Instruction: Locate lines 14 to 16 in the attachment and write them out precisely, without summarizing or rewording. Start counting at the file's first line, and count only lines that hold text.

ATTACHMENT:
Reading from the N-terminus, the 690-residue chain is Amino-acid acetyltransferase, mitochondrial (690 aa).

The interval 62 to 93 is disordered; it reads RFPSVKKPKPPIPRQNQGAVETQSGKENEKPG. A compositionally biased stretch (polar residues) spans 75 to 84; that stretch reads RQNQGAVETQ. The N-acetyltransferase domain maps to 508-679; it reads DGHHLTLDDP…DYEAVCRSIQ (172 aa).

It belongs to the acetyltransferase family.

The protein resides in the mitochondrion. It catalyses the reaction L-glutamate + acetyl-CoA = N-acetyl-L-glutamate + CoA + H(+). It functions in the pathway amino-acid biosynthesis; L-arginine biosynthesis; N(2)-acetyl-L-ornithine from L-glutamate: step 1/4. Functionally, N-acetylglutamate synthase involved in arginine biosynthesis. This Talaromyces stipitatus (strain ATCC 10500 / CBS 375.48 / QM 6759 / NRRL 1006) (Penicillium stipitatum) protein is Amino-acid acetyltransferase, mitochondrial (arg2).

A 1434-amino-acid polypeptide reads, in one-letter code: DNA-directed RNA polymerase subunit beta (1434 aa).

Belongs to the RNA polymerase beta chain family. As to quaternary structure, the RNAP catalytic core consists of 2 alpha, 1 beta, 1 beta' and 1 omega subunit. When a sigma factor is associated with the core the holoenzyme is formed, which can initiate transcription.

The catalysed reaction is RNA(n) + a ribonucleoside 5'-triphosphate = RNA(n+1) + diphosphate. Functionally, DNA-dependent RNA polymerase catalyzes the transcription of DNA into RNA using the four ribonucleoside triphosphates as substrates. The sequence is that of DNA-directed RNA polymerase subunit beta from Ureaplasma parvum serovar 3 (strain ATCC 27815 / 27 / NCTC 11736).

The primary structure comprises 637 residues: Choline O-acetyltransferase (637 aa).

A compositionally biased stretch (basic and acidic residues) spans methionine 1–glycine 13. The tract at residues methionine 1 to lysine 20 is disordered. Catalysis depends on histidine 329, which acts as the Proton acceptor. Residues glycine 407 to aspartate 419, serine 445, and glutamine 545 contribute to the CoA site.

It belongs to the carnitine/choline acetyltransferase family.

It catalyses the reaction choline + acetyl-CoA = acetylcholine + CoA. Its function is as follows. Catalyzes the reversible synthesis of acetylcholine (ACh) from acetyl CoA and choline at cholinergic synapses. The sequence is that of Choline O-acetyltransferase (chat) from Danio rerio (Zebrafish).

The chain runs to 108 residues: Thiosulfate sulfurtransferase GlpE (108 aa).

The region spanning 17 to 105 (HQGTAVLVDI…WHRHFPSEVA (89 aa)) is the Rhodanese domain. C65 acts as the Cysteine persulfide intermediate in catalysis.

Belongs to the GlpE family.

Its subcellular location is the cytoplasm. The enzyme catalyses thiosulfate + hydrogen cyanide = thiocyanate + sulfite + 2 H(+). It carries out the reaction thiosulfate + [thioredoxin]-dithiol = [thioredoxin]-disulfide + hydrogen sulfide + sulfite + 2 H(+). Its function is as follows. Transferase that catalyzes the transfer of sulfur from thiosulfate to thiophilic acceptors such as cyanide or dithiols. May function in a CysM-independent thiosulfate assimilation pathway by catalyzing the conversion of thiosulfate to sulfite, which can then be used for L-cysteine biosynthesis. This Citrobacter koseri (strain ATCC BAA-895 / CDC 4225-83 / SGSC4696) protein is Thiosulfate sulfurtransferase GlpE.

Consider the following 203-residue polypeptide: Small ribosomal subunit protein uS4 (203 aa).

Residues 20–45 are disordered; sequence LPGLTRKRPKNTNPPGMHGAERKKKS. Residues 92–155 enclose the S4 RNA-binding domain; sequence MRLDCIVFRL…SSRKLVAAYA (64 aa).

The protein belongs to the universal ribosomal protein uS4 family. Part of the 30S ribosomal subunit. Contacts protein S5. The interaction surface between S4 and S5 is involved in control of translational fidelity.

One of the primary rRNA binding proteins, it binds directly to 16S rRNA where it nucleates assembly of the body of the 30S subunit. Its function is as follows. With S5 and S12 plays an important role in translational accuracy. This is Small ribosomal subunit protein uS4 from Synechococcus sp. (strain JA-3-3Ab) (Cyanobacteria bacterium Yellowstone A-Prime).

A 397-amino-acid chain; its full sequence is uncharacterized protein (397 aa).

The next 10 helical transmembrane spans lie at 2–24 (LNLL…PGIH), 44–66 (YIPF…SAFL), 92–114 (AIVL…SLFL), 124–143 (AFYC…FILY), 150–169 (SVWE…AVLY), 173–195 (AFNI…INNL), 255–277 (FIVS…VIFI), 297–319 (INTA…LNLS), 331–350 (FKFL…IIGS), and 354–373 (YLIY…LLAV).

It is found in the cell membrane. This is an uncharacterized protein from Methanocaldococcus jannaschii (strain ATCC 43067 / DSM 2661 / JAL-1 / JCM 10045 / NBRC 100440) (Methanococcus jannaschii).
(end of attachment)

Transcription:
Belongs to the GlpE family.

Its subcellular location is the cytoplasm. The enzyme catalyses thiosulfate + hydrogen cyanide = thiocyanate + sulfite + 2 H(+). It carries out the reaction thiosulfate + [thioredoxin]-dithiol = [thioredoxin]-disulfide + hydrogen sulfide + sulfite + 2 H(+). Its function is as follows. Transferase that catalyzes the transfer of sulfur from thiosulfate to thiophilic acceptors such as cyanide or dithiols. May function in a CysM-independent thiosulfate assimilation pathway by catalyzing the conversion of thiosulfate to sulfite, which can then be used for L-cysteine biosynthesis. This Citrobacter koseri (strain ATCC BAA-895 / CDC 4225-83 / SGSC4696) protein is Thiosulfate sulfurtransferase GlpE.

Consider the following 203-residue polypeptide: Small ribosomal subunit protein uS4 (203 aa).